Not all of these would be applicable in your case. Plus, you don’t have to forcefully use two or more of them in your compositions. It is just a guideline for you to incorporate wherever possible.
Sometimes, you may have to break the rules of photography to make a compelling composition. E.g., I mentioned symmetry as one of the rules of photography. It may be necessary to break that symmetry in your composition just so that you can capture something interesting.
4. Shoot with a small aperture
You will often hear landscape photographers say that the best aperture to shoot is f/16 or thereabouts. F/16 is a very small aperture. It produces a large depth of field and that is an important consideration for shooting landscape photography because ideally, you would want to have most of the frame tack sharp.
There are two ways to achieve a large depth of field. First, you need to switch to a small aperture. Use the aperture ring on your lens or use the menu option at the back of your camera to select the smallest aperture that your lens is capable of shooting at without lens diffraction coming into play.
Second, use the Hyperfocal distance technique to maximize depth of field. I have explained hyperfocal distance in simple terms in the next section of this discussion. But it is a complex concept warranting a full-length article of its own.
A small aperture will block light that is coming from the edges of the lens. This has the effect of improving the overall sharpness of the photograph. However, as you keep stopping the lens further down, lens diffraction will set in.
Lens diffraction refers to a decrease in the sharpness of the image as you keep closing the aperture down to a small size.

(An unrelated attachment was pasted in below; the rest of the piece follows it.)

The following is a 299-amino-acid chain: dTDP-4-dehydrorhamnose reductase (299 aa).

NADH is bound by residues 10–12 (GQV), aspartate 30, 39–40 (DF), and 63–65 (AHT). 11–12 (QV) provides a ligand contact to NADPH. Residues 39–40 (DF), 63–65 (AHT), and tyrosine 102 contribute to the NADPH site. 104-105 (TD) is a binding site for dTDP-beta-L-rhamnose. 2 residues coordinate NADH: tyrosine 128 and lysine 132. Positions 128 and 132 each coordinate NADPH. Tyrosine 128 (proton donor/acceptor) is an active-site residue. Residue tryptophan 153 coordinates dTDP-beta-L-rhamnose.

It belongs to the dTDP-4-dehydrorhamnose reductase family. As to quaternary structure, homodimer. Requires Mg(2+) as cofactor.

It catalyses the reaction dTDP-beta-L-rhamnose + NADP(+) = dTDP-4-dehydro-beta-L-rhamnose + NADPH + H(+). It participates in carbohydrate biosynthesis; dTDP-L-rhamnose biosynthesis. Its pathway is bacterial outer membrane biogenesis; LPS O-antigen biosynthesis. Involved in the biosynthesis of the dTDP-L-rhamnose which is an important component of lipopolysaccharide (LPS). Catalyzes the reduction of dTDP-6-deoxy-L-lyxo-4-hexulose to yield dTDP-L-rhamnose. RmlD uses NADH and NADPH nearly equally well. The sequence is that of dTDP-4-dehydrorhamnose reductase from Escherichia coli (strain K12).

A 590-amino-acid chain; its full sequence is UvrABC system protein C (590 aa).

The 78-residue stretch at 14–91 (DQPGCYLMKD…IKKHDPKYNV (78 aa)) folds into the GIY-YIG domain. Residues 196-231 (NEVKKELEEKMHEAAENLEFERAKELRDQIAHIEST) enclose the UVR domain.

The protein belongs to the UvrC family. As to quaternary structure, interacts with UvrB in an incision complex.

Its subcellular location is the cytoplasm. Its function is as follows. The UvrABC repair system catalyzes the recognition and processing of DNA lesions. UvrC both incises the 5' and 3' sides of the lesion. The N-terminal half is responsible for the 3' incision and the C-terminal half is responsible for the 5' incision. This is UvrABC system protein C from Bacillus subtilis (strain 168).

5. Use the Hyperfocal distance
Hyperfocal distance is a complex terminology as it involves lots of mathematical calculations. So much so that even professional photographers find it difficult to explain and even use.
Out in the field without a calculator or a reference chart, it is extremely difficult to even follow the hyperfocal distance. So whatever I am going to discuss is going to be limited to the simpler things.
If you wish to use hyperfocal distance there are apps available on both Apple and Google PlayStore. You can download any of those apps to calculate the hyperfocal distance on the fly.
Here is one of them for Android-based phones –
In very simple terms Hyperfocal distance is the distance at which you should be focusing your lens for the greatest depth of field. The applications for hyperfocal distance are the greatest in landscape photography because this is the main genre where you need a vast depth of field.
In landscape photography, if you are focusing on the background your foreground will be completely out of focus. In the same way, if you focus on the foreground your background will be completely out of focus. You need to find a balance between your foreground and your background maximizing the depth of field.